Not Achievable with interventions

Troubleshooting: Common Challenges In Aligning Decisions With Patients’ Health Priorities

Challenge: The patient’s health outcome goals are likely not achievable with interventions that patient is willing or able to adhere to


“I know you don’t want (intervention), but it may help with the (health outcome goal or other healthcare preference). You said those things are important.”


Mrs. B  doesn’t use her CPAP

“I know you can’t watch your grandchildren because you’re tired during the day. I know you don’t want to use your CPAP machine. I’m concerned the sleep apnea is the reason why you’re tired. Would you be willing to try the new CPAP mask for one week to see if it helps with your fatigue and allows you to spend more time with your grandchildren?” 


“Can you tell me what you find difficult or bothersome about the (intervention)?”

Tip: Inquire about past experiences, or social, economic cultural, or religious reasons that affect adherence:

“Why do you feel you can’t (intervention)? Maybe we can figure out how to make it easier, or less bothersome to make it more likely that you will achieve your goal to (health outcome goal).


Mrs. B has had two recent hospital admissions for CHF. Both of Mrs. B’s hospital admissions have been after a high salt meal. In general she has found it difficult to stay on a low salt diet.

“I know that staying out of the hospital has been a priority for you and you know that too much salt worsened your heart failure and led to your recent hospital stays. I wonder if we can explore more about your thoughts on your diet, so you hopefully stay out of the hospital and spend more time volunteering and helping with your grandchildren.’’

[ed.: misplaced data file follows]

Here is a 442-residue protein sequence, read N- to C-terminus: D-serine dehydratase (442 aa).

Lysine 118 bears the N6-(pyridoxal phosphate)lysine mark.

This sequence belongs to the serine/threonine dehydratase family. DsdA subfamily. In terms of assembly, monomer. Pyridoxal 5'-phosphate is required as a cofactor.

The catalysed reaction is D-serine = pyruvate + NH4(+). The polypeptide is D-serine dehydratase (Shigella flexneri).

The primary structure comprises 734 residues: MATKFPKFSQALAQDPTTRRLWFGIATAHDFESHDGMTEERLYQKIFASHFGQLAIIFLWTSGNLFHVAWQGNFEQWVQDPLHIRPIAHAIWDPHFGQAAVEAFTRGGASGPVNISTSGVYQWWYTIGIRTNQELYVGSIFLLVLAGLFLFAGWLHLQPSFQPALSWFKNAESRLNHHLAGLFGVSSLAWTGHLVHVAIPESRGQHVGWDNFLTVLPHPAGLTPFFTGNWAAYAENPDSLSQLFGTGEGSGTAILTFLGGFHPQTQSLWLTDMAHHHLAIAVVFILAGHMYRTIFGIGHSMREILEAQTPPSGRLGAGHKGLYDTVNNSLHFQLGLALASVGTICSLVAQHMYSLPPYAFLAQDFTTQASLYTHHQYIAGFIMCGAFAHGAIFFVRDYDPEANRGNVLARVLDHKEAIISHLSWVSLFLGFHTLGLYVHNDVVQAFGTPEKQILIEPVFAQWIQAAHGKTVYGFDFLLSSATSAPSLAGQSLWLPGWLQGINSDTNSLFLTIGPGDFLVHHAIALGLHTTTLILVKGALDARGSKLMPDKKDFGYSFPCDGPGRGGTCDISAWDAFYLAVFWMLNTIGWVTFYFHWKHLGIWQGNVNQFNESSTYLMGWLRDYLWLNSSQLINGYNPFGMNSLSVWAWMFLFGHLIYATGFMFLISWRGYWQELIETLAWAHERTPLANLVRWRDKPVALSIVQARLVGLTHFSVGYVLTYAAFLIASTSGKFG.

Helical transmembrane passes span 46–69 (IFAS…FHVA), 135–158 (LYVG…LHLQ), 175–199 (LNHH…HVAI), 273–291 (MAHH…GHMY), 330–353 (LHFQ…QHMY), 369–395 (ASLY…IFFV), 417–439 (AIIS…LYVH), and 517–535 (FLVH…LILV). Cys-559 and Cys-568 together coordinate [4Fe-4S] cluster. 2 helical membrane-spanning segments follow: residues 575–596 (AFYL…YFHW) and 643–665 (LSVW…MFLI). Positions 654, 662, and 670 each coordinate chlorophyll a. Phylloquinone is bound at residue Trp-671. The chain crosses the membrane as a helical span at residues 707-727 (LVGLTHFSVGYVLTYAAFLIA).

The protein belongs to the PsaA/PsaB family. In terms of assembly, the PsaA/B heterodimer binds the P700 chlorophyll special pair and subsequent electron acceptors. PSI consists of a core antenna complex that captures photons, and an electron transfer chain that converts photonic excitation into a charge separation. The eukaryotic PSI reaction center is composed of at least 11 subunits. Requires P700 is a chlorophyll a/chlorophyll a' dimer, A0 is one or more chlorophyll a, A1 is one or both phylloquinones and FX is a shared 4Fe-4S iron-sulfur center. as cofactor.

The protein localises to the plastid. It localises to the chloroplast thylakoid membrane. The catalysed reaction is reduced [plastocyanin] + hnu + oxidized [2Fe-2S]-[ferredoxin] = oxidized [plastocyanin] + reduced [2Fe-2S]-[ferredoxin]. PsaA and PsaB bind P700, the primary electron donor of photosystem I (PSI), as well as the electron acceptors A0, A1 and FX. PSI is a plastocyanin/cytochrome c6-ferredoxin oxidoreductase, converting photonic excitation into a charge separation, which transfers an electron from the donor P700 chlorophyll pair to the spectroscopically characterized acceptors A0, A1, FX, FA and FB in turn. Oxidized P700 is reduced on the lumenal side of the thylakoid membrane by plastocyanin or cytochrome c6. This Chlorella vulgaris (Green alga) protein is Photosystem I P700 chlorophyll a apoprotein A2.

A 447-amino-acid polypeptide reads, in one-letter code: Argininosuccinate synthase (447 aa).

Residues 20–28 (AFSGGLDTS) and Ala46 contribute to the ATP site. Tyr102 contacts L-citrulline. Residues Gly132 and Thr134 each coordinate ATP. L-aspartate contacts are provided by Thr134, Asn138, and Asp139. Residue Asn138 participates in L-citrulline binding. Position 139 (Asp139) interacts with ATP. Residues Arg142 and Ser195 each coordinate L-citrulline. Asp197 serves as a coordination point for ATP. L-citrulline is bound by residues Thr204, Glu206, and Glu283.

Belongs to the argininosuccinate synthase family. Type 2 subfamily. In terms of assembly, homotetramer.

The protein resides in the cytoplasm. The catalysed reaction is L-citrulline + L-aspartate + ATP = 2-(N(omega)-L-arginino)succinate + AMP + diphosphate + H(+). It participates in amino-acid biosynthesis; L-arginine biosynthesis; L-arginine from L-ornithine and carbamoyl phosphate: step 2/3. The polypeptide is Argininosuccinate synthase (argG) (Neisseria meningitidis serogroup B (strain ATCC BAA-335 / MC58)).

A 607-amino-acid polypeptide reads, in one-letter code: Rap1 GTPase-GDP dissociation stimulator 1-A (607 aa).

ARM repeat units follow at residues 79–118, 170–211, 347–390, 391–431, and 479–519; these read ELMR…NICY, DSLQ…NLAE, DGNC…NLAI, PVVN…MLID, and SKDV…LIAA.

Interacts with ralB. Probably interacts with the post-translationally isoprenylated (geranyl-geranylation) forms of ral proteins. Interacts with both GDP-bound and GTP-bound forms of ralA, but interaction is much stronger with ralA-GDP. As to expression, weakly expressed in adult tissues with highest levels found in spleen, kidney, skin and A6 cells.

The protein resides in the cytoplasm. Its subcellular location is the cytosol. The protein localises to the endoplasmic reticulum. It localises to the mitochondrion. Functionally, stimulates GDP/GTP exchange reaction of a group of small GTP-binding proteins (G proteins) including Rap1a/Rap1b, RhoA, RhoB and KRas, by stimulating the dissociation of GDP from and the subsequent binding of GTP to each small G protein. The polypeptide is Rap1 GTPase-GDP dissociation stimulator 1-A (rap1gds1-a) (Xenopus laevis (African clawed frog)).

“It sounds frustrating”

“I know this is hard. I wish we’d be able to manage without (bothersome intervention), but it’s going to be hard to do that if we want to achieve your goal of (health outcome goal).”


“I understand that (bothersome symptom) is preventing you from (health outcome goal). It’s unlikely that (intervention patient feels is the cause) is the reason you are feeling (bothersome symptom). There are some other (interventions/ conditions) that may be causing (bothersome symptom). Is it okay if we discuss some of those possibilities?”


What seems burdensome to patients varies. Examples include having to take multiple medications, frequent blood tests, clinician visits, specific diets.

Decrease frequency of self-management tasks such as fingersticks or frequency of healthcare visits.


“I worry that we can’t achieve your goal to (health outcome goal). I wonder if there are other ways to fulfill your (underlying value) that could be more achievable”